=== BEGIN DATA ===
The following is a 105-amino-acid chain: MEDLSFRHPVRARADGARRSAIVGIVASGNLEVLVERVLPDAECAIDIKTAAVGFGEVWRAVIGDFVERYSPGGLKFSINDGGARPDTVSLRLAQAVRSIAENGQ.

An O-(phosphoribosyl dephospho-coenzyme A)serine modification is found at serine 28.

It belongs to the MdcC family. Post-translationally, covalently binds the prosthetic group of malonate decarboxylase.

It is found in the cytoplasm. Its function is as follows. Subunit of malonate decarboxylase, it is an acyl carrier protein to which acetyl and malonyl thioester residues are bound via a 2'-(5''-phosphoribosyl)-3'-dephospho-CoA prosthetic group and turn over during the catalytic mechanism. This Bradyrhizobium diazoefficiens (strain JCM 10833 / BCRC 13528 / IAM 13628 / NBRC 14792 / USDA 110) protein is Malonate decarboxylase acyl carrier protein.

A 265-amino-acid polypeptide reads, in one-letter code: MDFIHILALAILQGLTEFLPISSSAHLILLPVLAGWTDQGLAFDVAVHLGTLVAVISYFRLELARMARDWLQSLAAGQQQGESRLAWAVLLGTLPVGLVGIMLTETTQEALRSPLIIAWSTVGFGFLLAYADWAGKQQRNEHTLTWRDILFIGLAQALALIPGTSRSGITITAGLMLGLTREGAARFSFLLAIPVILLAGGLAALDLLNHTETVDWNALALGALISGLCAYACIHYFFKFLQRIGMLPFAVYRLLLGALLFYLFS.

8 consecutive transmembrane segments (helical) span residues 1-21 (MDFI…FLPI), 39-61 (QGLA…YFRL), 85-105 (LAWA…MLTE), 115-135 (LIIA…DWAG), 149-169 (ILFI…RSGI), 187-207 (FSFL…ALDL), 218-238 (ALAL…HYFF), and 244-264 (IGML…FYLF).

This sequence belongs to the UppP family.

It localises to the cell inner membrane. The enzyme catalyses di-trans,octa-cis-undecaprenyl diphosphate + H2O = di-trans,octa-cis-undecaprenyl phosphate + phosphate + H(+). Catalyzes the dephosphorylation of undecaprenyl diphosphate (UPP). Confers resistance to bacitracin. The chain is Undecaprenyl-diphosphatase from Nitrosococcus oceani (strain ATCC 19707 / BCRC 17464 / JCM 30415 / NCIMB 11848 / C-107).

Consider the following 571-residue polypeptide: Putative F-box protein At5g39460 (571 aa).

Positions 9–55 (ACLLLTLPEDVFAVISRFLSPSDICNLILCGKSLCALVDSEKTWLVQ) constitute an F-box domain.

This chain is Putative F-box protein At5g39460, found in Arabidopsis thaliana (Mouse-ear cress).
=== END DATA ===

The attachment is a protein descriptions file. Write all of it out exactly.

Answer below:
The following is a 105-amino-acid chain: MEDLSFRHPVRARADGARRSAIVGIVASGNLEVLVERVLPDAECAIDIKTAAVGFGEVWRAVIGDFVERYSPGGLKFSINDGGARPDTVSLRLAQAVRSIAENGQ.

An O-(phosphoribosyl dephospho-coenzyme A)serine modification is found at serine 28.

It belongs to the MdcC family. Post-translationally, covalently binds the prosthetic group of malonate decarboxylase.

It is found in the cytoplasm. Its function is as follows. Subunit of malonate decarboxylase, it is an acyl carrier protein to which acetyl and malonyl thioester residues are bound via a 2'-(5''-phosphoribosyl)-3'-dephospho-CoA prosthetic group and turn over during the catalytic mechanism. This Bradyrhizobium diazoefficiens (strain JCM 10833 / BCRC 13528 / IAM 13628 / NBRC 14792 / USDA 110) protein is Malonate decarboxylase acyl carrier protein.

A 265-amino-acid polypeptide reads, in one-letter code: MDFIHILALAILQGLTEFLPISSSAHLILLPVLAGWTDQGLAFDVAVHLGTLVAVISYFRLELARMARDWLQSLAAGQQQGESRLAWAVLLGTLPVGLVGIMLTETTQEALRSPLIIAWSTVGFGFLLAYADWAGKQQRNEHTLTWRDILFIGLAQALALIPGTSRSGITITAGLMLGLTREGAARFSFLLAIPVILLAGGLAALDLLNHTETVDWNALALGALISGLCAYACIHYFFKFLQRIGMLPFAVYRLLLGALLFYLFS.

8 consecutive transmembrane segments (helical) span residues 1-21 (MDFI…FLPI), 39-61 (QGLA…YFRL), 85-105 (LAWA…MLTE), 115-135 (LIIA…DWAG), 149-169 (ILFI…RSGI), 187-207 (FSFL…ALDL), 218-238 (ALAL…HYFF), and 244-264 (IGML…FYLF).

This sequence belongs to the UppP family.

It localises to the cell inner membrane. The enzyme catalyses di-trans,octa-cis-undecaprenyl diphosphate + H2O = di-trans,octa-cis-undecaprenyl phosphate + phosphate + H(+). Catalyzes the dephosphorylation of undecaprenyl diphosphate (UPP). Confers resistance to bacitracin. The chain is Undecaprenyl-diphosphatase from Nitrosococcus oceani (strain ATCC 19707 / BCRC 17464 / JCM 30415 / NCIMB 11848 / C-107).

Consider the following 571-residue polypeptide: Putative F-box protein At5g39460 (571 aa).

Positions 9–55 (ACLLLTLPEDVFAVISRFLSPSDICNLILCGKSLCALVDSEKTWLVQ) constitute an F-box domain.

This chain is Putative F-box protein At5g39460, found in Arabidopsis thaliana (Mouse-ear cress).